21 Jul 2016
- Early death following head trauma could be prevented with quick, simple interventions
- Head injury could be minor but Impact Brain Apnoea (IBA) — the cessation of breathing following a traumatic brain injury — may actually be what causes death
- Medical Director at London’s Air Ambulance first started to notice the phenomenon in his role as a Director at the TT motorcycle races as he would often see head injured patients immediately after the crash occurred
- The authors of the paper, Impact Brain Apnoea — a forgotten cause of cardiovascular collapse in trauma, includes two London’s Air Ambulance doctors, who have rediscovered forgotten research dating back to 1705
- Apps such as GoodSAM, which alerts first responders to nearby emergencies, may help and can be downloaded by anyone
Early death following head trauma is often thought to be due to traumatic brain injury, but a rediscovery of research dating back over 300 years has shown that this may not be quite so simple. Instead — Impact Brain Apnoea (IBA) — the cessation of breathing following a traumatic brain injury — could actually be the cause of early death in some head injured patients. Quick, simple and preventable interventions may improve outcomes for these patients and help save lives, a new report in ‘Resuscitation’ journal has highlighted.
IBA occurs in patients with head injury when they stop breathing, which can damage the brain through oxygen starvation and lead to avoidable death. Animal models have demonstrated that after a brain injury, sometimes relatively minor, it is common for animals to not breath. Clearly if this does not recover and no artificial respiration takes place, the animal will not survive. The clinical experience of London’s Air Ambulance, alongside others, is providing evidence that this also occurs in humans and early intervention could save lives. The authors of the paper, Impact Brain Apnoea — a forgotten cause of cardiovascular collapse in trauma, includes two London’s Air Ambulance doctors, who have rediscovered forgotten research dating back to 1705.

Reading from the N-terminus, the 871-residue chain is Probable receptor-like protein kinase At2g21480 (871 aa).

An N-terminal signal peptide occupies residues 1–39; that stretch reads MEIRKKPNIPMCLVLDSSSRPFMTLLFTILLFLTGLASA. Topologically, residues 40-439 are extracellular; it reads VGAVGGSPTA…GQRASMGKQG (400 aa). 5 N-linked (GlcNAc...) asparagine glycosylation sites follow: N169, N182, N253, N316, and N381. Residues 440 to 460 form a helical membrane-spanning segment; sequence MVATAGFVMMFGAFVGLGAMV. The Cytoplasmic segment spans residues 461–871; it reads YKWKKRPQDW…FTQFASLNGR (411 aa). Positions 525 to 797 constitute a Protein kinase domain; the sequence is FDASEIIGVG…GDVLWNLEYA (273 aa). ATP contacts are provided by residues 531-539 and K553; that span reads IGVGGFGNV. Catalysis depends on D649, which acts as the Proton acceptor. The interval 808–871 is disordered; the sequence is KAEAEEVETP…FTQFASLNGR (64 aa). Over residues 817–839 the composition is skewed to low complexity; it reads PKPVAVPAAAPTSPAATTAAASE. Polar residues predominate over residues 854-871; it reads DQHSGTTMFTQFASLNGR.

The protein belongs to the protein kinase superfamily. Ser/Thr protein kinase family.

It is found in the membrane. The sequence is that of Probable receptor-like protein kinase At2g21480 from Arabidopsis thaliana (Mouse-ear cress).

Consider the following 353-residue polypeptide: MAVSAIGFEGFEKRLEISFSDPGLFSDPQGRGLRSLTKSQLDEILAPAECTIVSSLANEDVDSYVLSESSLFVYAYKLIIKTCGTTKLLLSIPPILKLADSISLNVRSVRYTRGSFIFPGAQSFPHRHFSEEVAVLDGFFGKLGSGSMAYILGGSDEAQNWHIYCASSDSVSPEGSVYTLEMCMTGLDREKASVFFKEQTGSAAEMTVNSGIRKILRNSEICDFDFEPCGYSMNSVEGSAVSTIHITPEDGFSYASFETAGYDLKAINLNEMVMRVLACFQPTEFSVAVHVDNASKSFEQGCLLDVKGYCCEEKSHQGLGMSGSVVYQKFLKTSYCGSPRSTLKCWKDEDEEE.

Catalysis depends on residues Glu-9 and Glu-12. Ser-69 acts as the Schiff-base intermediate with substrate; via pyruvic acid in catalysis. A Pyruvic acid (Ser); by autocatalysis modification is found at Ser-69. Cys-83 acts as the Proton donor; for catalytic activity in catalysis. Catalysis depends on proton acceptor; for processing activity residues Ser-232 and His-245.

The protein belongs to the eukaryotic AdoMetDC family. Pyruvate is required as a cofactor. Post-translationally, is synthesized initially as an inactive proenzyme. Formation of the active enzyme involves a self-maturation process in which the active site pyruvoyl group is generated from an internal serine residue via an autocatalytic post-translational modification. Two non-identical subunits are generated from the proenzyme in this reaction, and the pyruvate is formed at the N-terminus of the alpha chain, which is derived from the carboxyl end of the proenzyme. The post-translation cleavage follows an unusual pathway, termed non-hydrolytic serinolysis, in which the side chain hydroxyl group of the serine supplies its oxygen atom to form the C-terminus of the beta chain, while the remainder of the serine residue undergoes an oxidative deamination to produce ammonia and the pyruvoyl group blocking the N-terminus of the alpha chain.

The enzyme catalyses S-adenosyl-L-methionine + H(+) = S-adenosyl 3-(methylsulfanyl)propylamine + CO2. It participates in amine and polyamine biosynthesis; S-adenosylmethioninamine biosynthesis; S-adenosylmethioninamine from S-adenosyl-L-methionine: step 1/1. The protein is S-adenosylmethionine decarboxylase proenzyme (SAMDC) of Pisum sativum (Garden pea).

Medical Director at London’s Air Ambulance, Dr Gareth Davies, is one of the authors of the paper. He first started to notice the phenomenon in his role as a Director at the TT motorcycle races, in the Isle of Man, as he would often see head injured patients immediately after the crash occurred.
Dr Davies said:“Our research was anecdotal, and started with a simple call to the medical community through social media to see if anyone else had noticed it too. It wasn’t long until my inbox was flooded with emails from doctors, paramedics and first aiders that had been going to boxing, cycling and horse-riding events and saying that they think they had seen it too.”
He added: “An aim of publishing this paper is to open up new doors into research of head injury and its effects. We are only really beginning to understand the implications of IBA — not just what it does to the brain but also our understanding of cause of death at scenes of incidents. All of this is such a rich vein of future neuro and cardio vascular research into shock and head injury. Once you start to appreciate it you realise it is not so uncommon after all, you just have to actually be at the incident to perhaps notice it or look for its effects. We want to make more people aware of the issue of IBA and promote further research.”
Co-author Mark Wilson, London’s Air Ambulance Doctor and Consultant Neurosurgeon at Imperial College London, said: “Medicine commonly likes to forget what has come before it and go down new tracks, but historical observation in the case of IBA shows that this could have been the cause of death for a very long while, we just haven’t appreciated it. Treatment is hyperacute care in seconds after the injury rather than new interventions once hypoxic brain injury has occurred. The actual brain injury can be minor so recovery can be excellent.”
Mr Wilson is also a co-founder of GoodSAM, an app which alerts first responders to nearby emergencies. He added:“Trauma is the commonest cause of death in under 45s and brain injury is a huge component of that. Intervene quickly enough with basic airway and other skills and lives can be saved.”
Anyone can download GoodSAM App free:
Last year London’s Air Ambulance treated 1826 patients, 57% of which were involved in road traffic collisions and falls from heights — mechanisms that are commonly associated with causing head injury. Having treated over 34,000 people, London’s Air Ambulance has an international reputation for pioneering medical procedures which have been adopted across the world.
London’s Air Ambulance treats on average five critically injured people in London each day, performing medical interventions at the roadside which are normally only found in a hospital emergency department. Barts Health NHS Trust provide the doctors and some financial support and the London Ambulance Service provides the paramedics and expertise to dispatch the service. The charity relies heavily on voluntary donations and has a world class reputation for delivering clinical innovation and excellence at the roadside. Learn more about the service at londonsairambulance.co.uk